- Project Runeberg -  Impressions of Russia /
157

(1889) [MARC] Author: Georg Brandes Translator: Samuel Coffin Eastman - Tema: Russia
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and dance first awakened in me, and when they were
expressed they led by a connection of thought to a
conversation about the Russian peculiarity and power of
assimilation in architecture and the plastic art. This started
many ideas, and now, after the lapse of a year, brings
me to giving such an account as I can of Russia’s artistic
originality in the past and in the present.

The Russians early showed originality in the art of
building. While the Scandinavians hewed the tree in
order to make their oldest log-houses, the Russians placed
the trunks of the trees one above the other, and fastened
them at their outer ends, so as to make walls. We do
the Russians injustice, therefore, when, without further
investigation, we call their art of building Byzantine,
for the Byzantine art has in its forms not the least
suggestion of a previous log-building. It was only in the
eleventh century that the Russians began to erect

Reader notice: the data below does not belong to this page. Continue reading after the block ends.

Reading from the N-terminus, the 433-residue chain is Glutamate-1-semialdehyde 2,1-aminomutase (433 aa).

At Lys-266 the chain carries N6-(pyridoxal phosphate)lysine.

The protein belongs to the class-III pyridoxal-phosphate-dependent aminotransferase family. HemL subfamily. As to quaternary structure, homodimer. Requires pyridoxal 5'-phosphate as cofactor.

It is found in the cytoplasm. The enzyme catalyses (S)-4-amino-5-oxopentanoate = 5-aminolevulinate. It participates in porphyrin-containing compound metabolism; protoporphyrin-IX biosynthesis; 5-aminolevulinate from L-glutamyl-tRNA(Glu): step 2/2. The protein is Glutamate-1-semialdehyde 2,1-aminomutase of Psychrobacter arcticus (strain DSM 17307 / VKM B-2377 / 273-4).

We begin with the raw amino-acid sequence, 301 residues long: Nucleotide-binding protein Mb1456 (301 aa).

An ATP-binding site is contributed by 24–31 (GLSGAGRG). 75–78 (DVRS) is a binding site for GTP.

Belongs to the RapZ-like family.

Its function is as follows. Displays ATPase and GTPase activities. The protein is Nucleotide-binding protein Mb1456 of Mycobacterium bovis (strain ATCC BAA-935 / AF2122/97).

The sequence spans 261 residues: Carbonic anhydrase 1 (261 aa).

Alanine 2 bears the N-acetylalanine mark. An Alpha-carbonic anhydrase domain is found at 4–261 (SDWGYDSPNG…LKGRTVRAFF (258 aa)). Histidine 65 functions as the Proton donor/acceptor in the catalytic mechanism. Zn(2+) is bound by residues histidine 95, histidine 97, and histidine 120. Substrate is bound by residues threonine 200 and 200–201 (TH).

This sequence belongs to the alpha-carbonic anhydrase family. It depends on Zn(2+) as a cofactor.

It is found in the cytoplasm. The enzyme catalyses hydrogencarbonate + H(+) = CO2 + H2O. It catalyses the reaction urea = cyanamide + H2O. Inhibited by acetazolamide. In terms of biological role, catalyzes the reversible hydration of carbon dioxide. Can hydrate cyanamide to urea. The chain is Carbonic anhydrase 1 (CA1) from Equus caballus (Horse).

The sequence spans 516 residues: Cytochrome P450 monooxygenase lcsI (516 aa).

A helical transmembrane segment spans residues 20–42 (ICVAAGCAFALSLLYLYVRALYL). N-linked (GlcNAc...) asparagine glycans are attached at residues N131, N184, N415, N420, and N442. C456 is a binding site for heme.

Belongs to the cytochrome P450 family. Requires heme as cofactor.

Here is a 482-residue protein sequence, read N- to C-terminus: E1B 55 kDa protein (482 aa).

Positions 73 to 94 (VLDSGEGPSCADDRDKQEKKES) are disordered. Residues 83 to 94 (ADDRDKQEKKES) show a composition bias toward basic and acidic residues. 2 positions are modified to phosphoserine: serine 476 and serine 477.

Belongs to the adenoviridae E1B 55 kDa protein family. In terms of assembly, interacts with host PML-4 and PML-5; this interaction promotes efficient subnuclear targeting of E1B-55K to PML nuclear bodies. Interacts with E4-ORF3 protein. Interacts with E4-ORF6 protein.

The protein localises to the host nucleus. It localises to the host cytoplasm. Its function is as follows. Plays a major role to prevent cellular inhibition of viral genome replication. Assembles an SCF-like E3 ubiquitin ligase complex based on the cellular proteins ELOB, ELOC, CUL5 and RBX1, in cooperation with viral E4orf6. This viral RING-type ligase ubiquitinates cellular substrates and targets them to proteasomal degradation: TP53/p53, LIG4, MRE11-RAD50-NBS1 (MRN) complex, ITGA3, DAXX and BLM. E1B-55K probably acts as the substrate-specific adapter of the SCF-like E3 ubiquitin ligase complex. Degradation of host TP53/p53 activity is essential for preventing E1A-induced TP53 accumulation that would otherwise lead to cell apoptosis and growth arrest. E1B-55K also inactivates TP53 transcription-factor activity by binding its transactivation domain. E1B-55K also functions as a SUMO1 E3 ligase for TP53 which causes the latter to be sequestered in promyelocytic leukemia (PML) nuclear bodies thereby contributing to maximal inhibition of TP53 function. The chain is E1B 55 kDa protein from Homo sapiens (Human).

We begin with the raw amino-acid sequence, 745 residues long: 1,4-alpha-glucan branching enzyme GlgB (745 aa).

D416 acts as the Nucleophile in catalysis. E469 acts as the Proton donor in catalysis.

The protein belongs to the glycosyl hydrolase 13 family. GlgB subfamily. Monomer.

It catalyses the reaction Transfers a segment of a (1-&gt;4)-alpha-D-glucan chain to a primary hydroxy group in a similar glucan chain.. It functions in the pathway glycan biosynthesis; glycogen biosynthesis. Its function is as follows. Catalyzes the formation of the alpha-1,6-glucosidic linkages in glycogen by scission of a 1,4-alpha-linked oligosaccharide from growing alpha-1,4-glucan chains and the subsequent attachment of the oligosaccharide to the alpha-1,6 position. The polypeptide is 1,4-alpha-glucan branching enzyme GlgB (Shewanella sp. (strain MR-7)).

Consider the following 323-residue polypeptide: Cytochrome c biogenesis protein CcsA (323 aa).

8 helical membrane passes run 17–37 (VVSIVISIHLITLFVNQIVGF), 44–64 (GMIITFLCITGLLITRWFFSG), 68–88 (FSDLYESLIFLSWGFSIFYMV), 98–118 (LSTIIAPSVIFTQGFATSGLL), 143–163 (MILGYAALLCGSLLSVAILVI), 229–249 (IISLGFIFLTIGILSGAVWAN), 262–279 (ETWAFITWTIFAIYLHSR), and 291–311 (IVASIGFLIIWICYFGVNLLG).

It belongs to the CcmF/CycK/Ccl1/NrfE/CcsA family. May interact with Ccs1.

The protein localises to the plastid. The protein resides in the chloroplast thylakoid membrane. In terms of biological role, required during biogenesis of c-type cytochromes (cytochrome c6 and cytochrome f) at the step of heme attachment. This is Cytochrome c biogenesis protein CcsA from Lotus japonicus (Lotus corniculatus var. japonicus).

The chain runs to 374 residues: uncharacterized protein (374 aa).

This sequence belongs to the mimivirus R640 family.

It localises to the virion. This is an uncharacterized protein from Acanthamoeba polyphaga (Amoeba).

churches after the Byzantine types, and even then they
ornamented them with Asiatic and Slavic elements.

The Scythian burial mounds, which have been opened
in the middle of this century, have brought to light a
medley of purely Greek and of Asiatic-Slavic objects of
art. Many of the antique Russian ornaments which
represent the forms of animals or plants, show in
themselves a kind of animals and plants which have never
existed in Russia, the influence of the East, of Persia,
nay of India. But the Russian reproduction, which is
free from any influence from Byzantium, has its distinct
peculiarities.

It is different with the production of religious images,
the representation of saints. In this domain Russia
has been and Russia has become wholly Byzantine. On
this point it has not separated in any respect from the
rest of the Greek Catholic Church of Eastern Europe.

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